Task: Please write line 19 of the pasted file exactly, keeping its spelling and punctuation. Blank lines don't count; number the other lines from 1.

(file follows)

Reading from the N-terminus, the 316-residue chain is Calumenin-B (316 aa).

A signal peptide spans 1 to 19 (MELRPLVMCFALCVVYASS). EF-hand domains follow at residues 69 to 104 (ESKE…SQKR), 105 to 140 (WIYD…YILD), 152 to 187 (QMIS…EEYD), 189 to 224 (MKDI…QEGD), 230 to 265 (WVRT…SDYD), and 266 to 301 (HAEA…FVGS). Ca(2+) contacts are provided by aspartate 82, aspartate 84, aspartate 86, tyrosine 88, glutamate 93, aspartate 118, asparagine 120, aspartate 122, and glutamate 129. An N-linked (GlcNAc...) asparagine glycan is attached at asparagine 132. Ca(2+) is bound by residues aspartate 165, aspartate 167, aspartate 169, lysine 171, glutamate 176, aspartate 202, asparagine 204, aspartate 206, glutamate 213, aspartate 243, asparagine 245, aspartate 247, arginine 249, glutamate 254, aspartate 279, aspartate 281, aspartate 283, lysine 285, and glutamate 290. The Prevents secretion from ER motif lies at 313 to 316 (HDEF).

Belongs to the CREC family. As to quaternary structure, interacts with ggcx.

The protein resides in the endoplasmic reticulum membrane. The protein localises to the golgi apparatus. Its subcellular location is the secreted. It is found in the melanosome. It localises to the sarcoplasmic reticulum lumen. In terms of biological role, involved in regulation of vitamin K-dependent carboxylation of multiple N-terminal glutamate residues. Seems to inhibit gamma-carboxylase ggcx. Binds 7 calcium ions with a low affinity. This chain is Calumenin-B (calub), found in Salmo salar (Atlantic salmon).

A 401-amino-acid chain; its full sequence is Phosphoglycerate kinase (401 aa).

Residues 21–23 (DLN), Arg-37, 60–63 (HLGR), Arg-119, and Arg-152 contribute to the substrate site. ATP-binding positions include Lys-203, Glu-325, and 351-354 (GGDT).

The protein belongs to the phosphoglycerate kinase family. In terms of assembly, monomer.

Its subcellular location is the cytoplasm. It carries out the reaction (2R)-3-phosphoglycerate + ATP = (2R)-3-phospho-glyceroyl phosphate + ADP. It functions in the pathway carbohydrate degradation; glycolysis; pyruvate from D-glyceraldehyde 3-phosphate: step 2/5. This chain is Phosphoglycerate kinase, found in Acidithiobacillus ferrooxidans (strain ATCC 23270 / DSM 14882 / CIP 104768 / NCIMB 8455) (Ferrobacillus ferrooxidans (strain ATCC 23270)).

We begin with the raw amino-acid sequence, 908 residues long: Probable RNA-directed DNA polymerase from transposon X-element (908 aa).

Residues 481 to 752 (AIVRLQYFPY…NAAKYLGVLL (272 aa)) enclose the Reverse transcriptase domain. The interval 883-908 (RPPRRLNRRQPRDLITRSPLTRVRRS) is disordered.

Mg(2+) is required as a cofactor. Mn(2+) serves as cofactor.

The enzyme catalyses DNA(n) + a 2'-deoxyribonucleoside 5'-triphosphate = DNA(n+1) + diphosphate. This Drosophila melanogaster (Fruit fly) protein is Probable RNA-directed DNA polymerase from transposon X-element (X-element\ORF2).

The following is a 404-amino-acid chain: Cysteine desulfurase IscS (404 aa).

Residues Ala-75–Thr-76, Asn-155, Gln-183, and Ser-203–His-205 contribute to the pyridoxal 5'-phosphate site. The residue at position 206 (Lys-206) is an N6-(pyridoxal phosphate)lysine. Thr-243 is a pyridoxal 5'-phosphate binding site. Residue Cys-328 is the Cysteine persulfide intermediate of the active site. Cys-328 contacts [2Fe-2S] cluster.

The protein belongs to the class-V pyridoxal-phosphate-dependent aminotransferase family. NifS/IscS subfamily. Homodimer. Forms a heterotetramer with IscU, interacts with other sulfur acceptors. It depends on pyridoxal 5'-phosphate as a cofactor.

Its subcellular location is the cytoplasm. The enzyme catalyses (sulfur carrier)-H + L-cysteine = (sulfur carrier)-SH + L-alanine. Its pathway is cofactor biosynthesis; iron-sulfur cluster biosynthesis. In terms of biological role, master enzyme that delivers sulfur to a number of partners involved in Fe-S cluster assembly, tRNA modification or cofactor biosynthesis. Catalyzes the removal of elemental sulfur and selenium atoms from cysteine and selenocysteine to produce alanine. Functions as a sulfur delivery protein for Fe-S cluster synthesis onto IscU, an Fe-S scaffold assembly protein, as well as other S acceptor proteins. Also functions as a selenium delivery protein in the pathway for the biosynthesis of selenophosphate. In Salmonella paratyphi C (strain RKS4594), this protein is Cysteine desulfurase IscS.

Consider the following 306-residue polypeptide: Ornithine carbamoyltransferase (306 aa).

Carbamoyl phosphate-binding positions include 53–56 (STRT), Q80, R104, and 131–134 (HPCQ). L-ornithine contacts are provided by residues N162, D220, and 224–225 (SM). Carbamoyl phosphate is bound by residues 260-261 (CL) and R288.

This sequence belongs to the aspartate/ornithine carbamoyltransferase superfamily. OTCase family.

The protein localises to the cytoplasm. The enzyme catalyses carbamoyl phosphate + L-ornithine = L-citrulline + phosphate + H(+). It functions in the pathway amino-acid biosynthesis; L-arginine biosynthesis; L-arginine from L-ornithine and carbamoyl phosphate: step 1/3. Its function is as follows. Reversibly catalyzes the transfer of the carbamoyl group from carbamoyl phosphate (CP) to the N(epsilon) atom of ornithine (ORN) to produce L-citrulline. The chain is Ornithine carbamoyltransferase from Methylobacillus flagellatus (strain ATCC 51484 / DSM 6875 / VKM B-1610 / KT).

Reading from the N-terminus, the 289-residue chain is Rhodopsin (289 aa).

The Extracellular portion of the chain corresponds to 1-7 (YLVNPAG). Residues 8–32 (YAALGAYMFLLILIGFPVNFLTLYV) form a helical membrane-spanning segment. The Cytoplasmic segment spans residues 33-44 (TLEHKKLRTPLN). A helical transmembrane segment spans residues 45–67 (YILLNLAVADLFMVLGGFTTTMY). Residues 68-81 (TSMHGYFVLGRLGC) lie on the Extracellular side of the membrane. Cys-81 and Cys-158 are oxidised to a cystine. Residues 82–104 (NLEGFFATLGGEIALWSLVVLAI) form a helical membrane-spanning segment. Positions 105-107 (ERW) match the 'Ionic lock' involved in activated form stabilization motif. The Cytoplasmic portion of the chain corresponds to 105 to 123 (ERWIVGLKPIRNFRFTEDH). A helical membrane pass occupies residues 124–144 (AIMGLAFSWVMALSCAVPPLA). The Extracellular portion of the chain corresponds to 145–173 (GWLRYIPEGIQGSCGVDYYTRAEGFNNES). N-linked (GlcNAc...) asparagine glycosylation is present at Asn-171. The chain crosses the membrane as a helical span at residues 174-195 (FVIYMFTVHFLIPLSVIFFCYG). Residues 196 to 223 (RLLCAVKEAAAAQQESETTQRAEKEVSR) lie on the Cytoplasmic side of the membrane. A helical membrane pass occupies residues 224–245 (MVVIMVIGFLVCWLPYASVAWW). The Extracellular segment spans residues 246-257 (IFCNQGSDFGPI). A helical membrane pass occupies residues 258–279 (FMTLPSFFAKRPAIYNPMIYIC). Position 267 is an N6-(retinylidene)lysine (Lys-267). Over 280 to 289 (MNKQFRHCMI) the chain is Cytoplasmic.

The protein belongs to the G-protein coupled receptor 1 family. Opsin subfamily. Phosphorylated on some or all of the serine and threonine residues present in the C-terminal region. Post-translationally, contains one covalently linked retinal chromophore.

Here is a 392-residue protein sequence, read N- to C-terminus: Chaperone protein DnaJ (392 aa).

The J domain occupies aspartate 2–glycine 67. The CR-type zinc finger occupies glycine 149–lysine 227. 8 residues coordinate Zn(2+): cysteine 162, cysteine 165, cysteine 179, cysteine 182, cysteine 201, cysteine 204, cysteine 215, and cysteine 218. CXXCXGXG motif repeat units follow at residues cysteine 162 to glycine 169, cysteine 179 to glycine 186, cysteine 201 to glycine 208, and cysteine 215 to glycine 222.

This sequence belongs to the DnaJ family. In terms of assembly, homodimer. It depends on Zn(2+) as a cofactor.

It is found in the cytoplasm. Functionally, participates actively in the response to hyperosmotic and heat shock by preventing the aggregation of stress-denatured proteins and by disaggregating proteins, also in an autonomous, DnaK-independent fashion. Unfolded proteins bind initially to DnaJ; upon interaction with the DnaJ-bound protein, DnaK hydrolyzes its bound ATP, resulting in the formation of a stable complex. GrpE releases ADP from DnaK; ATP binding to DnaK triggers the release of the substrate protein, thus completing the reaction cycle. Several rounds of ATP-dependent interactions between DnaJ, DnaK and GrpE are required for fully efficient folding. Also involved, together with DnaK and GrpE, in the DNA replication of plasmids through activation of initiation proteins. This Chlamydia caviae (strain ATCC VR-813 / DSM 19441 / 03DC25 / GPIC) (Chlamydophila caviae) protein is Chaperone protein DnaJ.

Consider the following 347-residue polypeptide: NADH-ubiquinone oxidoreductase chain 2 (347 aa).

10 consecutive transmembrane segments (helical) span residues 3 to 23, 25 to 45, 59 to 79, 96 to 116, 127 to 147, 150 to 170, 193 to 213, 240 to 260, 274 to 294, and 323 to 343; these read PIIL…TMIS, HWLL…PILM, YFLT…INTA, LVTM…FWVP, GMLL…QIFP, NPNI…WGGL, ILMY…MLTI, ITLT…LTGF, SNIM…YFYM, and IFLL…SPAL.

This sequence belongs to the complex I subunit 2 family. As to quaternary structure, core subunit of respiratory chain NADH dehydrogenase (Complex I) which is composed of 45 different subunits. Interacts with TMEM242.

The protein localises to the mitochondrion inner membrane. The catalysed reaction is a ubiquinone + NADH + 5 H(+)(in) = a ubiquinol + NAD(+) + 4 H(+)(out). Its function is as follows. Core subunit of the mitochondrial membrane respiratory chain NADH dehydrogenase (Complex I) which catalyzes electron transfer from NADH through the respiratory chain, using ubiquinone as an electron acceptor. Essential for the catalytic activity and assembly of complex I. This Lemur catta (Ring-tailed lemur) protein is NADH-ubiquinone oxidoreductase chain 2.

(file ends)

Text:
This sequence belongs to the aspartate/ornithine carbamoyltransferase superfamily. OTCase family.